Watch out for light leaf spot in oilseed rape

Oilseed rape crops should be checked for light leaf spot infections from the end of January after the disease hit record levels in spring 2011, Peter Gladders, a plant pathologist at ADAS, warned agronomists at the AICC conference.

That included crops away from the traditional light leaf spot risk areas of the north. “It is every region. Even in the sunny south east and East Anglia 70-80% crops were infected last year, according to the Crop Monitor random survey. In the north it was 100%. So there is a huge carryover of light leaf spot on stubbles this year.”

Around 65% of crops are at risk in Scotland, 56% in northern England, and around 30% in most of England, except East Anglia where the risk is lower, according to the latest Rothamsted Research risk assessment.

But that probably underestimated the threat, Dr Gladders suggested. “Those figures are for the percentage of crops that will show 25% of plants infected, and I think the threshold should be 15% infection. 15% equates to a 5% yield loss. So the crops at risk are substantially higher than those maps would indicate.”

Varietal choice was a good defence, particularly for farms struggling with the disease, he pointed out. In KWS trials, Castille treated with fungicides still had much more infection than untreated Cuillin, which is rated as a nine for resistance to light leaf spot.

“The yield benefit was 0.65t/ha from growing the right variety.”

It was worth remembering that the HGCA Recommended List didn’t highlight the advantages of disease resistance, he said. “For example, there is about a 10% yield difference between Cuillin and Castille in fungicide-treated yield, but where you put it in a disease environment the difference is about 15%,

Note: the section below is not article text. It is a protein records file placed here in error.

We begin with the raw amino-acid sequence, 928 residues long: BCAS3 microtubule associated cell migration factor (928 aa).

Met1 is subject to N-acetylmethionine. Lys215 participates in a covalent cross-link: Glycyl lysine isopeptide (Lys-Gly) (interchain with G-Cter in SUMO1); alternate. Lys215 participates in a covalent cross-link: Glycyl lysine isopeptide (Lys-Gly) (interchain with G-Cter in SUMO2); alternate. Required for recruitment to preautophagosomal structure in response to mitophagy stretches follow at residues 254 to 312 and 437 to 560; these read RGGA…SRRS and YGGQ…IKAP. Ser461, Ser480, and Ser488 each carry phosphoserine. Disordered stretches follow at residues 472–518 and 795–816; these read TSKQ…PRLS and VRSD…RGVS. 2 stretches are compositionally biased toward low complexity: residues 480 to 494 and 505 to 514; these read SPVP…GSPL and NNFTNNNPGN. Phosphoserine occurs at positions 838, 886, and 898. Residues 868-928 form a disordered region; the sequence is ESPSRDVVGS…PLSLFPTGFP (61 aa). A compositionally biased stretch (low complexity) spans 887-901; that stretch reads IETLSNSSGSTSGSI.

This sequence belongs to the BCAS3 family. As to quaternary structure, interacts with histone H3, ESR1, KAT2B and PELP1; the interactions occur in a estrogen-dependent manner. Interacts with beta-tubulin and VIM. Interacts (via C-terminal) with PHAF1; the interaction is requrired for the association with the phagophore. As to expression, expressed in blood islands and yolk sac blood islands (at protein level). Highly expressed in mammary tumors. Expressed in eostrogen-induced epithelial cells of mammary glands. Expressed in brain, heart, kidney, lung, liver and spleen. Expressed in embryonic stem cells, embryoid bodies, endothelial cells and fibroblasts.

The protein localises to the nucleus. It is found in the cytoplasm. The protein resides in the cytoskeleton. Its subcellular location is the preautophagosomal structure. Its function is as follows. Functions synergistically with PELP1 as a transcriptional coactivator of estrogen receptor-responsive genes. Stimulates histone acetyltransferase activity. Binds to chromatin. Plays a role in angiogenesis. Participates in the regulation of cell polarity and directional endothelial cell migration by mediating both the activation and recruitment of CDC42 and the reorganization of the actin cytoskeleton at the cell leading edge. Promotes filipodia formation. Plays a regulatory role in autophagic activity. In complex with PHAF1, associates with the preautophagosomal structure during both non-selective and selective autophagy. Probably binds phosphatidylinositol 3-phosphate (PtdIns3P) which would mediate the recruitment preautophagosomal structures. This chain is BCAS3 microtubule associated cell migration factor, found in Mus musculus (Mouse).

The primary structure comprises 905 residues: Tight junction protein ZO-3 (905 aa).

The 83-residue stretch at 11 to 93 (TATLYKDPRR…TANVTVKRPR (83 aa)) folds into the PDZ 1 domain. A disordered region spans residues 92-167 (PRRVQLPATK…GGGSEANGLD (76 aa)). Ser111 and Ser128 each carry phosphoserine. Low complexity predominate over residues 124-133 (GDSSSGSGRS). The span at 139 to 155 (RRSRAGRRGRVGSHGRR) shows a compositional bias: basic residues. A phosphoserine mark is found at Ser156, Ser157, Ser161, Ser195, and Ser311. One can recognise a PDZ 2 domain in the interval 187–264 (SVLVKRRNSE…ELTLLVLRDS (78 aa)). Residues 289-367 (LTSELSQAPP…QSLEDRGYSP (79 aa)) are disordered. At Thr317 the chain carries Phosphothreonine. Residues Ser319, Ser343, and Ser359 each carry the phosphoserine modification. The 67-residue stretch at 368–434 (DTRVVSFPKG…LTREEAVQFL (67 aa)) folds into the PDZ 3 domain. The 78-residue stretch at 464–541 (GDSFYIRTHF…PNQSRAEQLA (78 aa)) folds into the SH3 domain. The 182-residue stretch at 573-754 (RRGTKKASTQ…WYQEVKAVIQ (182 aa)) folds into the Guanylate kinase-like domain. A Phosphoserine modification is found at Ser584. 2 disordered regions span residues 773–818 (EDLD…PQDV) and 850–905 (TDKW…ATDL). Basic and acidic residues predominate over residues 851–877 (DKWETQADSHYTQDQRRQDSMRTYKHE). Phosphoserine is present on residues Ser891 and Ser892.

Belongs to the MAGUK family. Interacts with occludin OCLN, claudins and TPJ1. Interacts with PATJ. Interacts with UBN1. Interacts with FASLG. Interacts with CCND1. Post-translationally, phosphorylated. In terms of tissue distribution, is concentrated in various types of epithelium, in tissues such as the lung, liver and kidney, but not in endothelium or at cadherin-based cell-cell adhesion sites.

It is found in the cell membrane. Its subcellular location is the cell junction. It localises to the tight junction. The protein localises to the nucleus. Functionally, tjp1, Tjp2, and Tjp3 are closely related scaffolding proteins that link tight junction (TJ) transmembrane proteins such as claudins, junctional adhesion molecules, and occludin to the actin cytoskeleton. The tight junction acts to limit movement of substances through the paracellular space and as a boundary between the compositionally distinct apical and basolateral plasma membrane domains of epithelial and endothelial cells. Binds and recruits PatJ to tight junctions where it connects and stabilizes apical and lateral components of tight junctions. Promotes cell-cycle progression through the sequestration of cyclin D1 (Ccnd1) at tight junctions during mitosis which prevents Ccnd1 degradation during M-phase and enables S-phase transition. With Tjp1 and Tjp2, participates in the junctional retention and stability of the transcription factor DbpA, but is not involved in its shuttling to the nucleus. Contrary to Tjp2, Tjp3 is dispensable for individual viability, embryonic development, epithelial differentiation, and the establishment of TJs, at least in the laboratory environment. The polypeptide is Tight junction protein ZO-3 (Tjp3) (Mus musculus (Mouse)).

“The value of resistance if you’re putting it into a high disease scenario is almost certainly underestimated.”

HGCA trials last season suggested that control from fungicides was at best around 60%, with only small differences between products. “If you’re in a fire-brigade situation with a lot of disease to take out you would probably use a prothioconazole-based treatment. But Sanction and Folicur are performing nearly as well in many situations.”

Yield responses in those trials were around 0.8t/ha, with two half doses of Sanction (flusilazole), the most economical treatment, he added.

A wet spring would exacerbate the risk, he said. “Light leaf spot is poised to take a tonne off yields if you don’t get there quickly.

“So I want all of you out there at the end of the January looking for light leaf spot, and reacting as soon as you see symptoms. Remember that 15% threshold is for plants at stem extension. If you see anything before then, get out and do something about it.”

Read more from the AICC conference